A series of programs that examine the lessons of history, in partnership with the public libraries in Atchison, Basehor, Bonner Springs, Lansing, Leavenworth, Linwood and Tonganoxie.
And Here We Are Now: Covid-19
We have explored how the country dealt with the 1918 Pandemic, and how mass vaccinations eradicated polio in the U.S. in the 1950s. We are now in the midst of conquering Covid-19 with mass vaccinations. The information about the virus and the vaccines has been confusing since the pandemic began over a year ago. Join our panel of experts on Wednesday, April 21 at 7 p.m. on Zoom for a discussion of the latest information on the vaccine rollout in Kansas and medical concerns with the virus and the vaccine, moderated by Ken Miller, Public Information Officer for the City of Lansing:
- Dr. Lee Norman, Director of the Kansas Department of Health and Environment
- Sabato Sisillo, M.D., Pulmonologist and Medical Director at Providence Medical Center
- Prashanth Katrapati, M.D., Cardiologist and Medical Director at Saint John Hospital
The Polio Vaccine
We can learn a lot from history, if we choose to. Mass vaccinations in the 1950s helped eradicate polio from the united State. This program was presented on Wednesday, Mar. 24, 2021 with a discussion on how we conquered this crippling disease 70 years ago with an expert panel including:
- René F. Najera, Dr.PH, Editor, History of Vaccines, College of Physicians of Philadelphia
- Chris Crenner, M.D., Ph.D., Hudson-Major Professor and Chair at the University of Kansas Medical Center
- Carl Chinnery, a Past District Governor from District 6040 and member of the Lee’s Summit Rotary Club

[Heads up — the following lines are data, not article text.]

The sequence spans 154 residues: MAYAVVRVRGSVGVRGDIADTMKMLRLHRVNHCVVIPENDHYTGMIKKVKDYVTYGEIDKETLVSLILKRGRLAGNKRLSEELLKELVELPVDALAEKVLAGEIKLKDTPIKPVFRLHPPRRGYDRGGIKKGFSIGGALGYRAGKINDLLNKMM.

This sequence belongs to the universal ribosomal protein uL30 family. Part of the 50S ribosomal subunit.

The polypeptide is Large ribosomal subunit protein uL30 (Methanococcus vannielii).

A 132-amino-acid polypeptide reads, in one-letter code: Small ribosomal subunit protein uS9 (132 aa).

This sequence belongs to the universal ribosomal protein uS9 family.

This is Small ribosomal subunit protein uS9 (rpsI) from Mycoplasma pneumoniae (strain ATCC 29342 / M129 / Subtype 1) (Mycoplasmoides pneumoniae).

- Jim Arnett, Rotary District 5710 Polio Chairman and spouse of a polio survivor of Kansas City’s 1946 Polio Epidemic.
Learn More About Polio and Mass Vaccinations
A Candle Against the Dark – The story of one Kansas City family’s experience with polio in 1942
The 1918 Pandemic
They say history doesn’t repeat itself, but that it rhymes. This past year was an exceptional echo. In 1918-1919, our nation weathered and survived a pandemic that claimed over 600,000 lives in the United States. Explore what we can learn from this moment in U.S. history with Lora Vogt of the National WWI Museum and Memorial and Nancy Bristow, author and History Chair at the University of Puget Sound, for a discussion on the 1918 flu pandemic moderated by Rimsie McConiga of the Platte County Citizen.
This program was presented on Wednesday, Feb. 10, 2021 in partnership with the public libraries in Atchison, Basehor, Bonner Springs, Lansing, Leavenworth, Linwood and Tonganoxie.
Learn More About the 1918 Pandemic in Kansas
Leavenworth Times Articles from the Kansas Room (Click on article to enlarge)
“May Close All Churches and Schools Here,” “Kansans Die of ‘Flu’,” “Go Under Quarantine,” The Topeka state journal. (Topeka, Kan.), 08 Oct. 1918.
“Facts and Figures of ‘Flu’,” The Liberal democrat. (Liberal, Kan.), 05 Feb. 1920.
“Rebound in Flu Shown in State Reports Today,” The Topeka state journal. (Topeka, Kan.), 06 Feb. 1920.